Inspired by a recent article authored by renowned anti-drug war columnist, Jacob Sullum, we too want to provide our perspective on whether the Feds are “Defying Congress by [Still] Pursuing Medical Marijuana Cases” despite a spending bill dictating that the Department of Justice take the opposite tack.
Congress passes annual appropriations (spending) bills to fund the federal government, including the activities of all agencies in the executive branch of government. In 2014, buried in Section 538 of the appropriations bill, Congress included this provision:
None of the funds made available in this Act to the Department of Justice may be used, with respect to the States of Alabama, Alaska, Arizona, California, [every other medical marijuana state], to prevent such States from implementing their own State laws that authorize the use, distribution, possession, or cultivation of medical marijuana.
At first glance, one would think this directs the Drug Enforcement Administration (an arm of the DOJ) and the DOJ as a whole to cease using federal funds to make raids or arrests or even to mount criminal cases involving medical marijuana. Unfortunately, the federal government’s recent actions indicate that the DOJ reads this provision quite differently.
The language of this spending bill addresses only federal interference with states’ implementation of their own marijuana laws. For example, if Texas opts to pass medical marijuana legislation, the spending bill should stop the DOJ from using federal funding to file a lawsuit in federal court seeking to render Texas’s new marijuana laws a nullity. This seems like a no brainer. But the spending bill is silent about avoiding enforcement of federal drug laws against those who abide by state marijuana laws in states with MMJ laws. More importantly, the spending bill does nothing to change the consequences of violating the federal Controlled Substances Act, which Act applies to marijuana.
Cue the Kettle Falls Five case.
In that case, the federal government is seeking convictions and 10-year mandatory prison terms against five members of an Eastern Washington medical marijuana cooperative. The Feds allege that “drug agents seized 75 marijuana plants, guns and business records from a rural property near the town of Kettle Falls in August 2012,” and that the cooperative was actually running as a “for-profit” illegal enterprise in violation of state medical marijuana laws. Last week, defense attorneys for the Five argued for dismissing the case on the grounds that the federal spending bill prevents the DOJ from moving forward with the case because Washington State maintains medical marijuana laws and the Five were in compliance with those laws.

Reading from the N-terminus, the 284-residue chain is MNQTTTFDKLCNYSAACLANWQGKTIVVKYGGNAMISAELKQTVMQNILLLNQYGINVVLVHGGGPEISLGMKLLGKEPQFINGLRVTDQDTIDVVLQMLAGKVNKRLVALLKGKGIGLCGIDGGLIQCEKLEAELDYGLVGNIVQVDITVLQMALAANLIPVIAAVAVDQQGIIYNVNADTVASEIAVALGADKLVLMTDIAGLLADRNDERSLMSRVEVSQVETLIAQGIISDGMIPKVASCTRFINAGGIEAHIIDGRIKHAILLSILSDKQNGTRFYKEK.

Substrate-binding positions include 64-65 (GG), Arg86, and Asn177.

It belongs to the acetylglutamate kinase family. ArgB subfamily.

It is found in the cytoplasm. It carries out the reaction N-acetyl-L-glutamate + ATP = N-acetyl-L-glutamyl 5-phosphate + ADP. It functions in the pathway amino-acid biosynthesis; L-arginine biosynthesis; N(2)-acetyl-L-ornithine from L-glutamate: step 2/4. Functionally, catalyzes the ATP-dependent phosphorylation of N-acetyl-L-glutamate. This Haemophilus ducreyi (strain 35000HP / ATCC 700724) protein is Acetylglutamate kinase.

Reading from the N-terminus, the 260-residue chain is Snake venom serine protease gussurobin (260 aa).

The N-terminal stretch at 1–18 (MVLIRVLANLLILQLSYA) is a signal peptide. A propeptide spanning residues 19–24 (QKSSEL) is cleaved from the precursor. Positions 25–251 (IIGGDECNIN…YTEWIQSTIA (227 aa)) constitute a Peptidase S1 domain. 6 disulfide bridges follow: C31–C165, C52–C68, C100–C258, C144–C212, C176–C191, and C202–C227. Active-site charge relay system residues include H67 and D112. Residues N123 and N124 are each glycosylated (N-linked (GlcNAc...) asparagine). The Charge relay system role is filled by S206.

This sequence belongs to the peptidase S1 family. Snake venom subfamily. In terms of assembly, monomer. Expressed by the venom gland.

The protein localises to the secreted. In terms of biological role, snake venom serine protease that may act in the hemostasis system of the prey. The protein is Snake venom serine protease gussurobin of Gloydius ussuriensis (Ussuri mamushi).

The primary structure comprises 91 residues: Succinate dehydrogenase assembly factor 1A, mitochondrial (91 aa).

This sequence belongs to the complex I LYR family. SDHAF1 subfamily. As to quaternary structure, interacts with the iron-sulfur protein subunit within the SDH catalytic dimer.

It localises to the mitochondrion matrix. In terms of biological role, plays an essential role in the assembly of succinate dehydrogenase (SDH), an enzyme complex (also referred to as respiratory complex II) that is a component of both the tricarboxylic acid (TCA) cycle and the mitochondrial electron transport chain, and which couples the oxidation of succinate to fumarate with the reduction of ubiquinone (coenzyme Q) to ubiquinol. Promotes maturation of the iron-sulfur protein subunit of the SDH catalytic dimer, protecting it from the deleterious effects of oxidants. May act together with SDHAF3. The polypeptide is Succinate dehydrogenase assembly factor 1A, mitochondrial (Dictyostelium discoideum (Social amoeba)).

District Court Judge Thomas O. Rice disagreed, ruling that the federal spending bill does not apply in the case. Judge Rice also ruled that the federal government was able to supply the court with enough evidence showing that the Five were out of compliance with even Washington state medical marijuana laws because they possessed more than the requisite 72 ounces allotted to a single collective garden and because they were selling cannabis to non-cooperative members.
Beyond the sad fact that the feds are pursuing a relatively small medical marijuana operation, it is also disappointing to have a federal court essentially give the DOJ continued carte blanche to spend taxpayer dollars pursuing these sorts of cases, spending bill or no spending bill. It seems that the law now is that application of the federal spending bill hinges on whether marijuana criminal defendants are in full technical compliance with their state’s medical marijuana laws. What if the Kettle Falls Five had been paradigms of compliance? Would they then have been able to claim the protections of the spending bill? Would it have made any difference in Judge Rice’s ruling? What if their only transgression had been possessing one ounce more than allowed by the state? Would that have been the determining factor in ruling that the spending bill applies? Could something that insignificant be the deciding factor between acquittal and ten years in the federal penitentiary? We do not know.
Though we can envision a federal judge ruling that enforcement of federal drug laws does not directly “interfere” with a state’s ability to “implement” its own medical marijuana laws, we think such a ruling would be silly. If federal law enforcement is going to pick off and imprison people within a state that are complying with the state’s medical marijuana laws, those medical marijuana laws will be undermined. If a state passes medical marijuana legislation only to have both its good and bad actors prosecuted by the federal government, why bother passing such state laws in the first place? The chilling effect of such federal activity will stymie a state’s ability to enact its existing MMJ laws and will likely discourage other states from even considering the passage of such laws.
Though some members of Congress have said that federal prosecution of state-law abiding marijuana businesses violates the federal spending bill, we are fairly certain that the DOJ has no intention of slowing down. Until marijuana is re-scheduled or decriminalized under federal law, the federal spending bill should hardly be considered a”get out of jail” free card.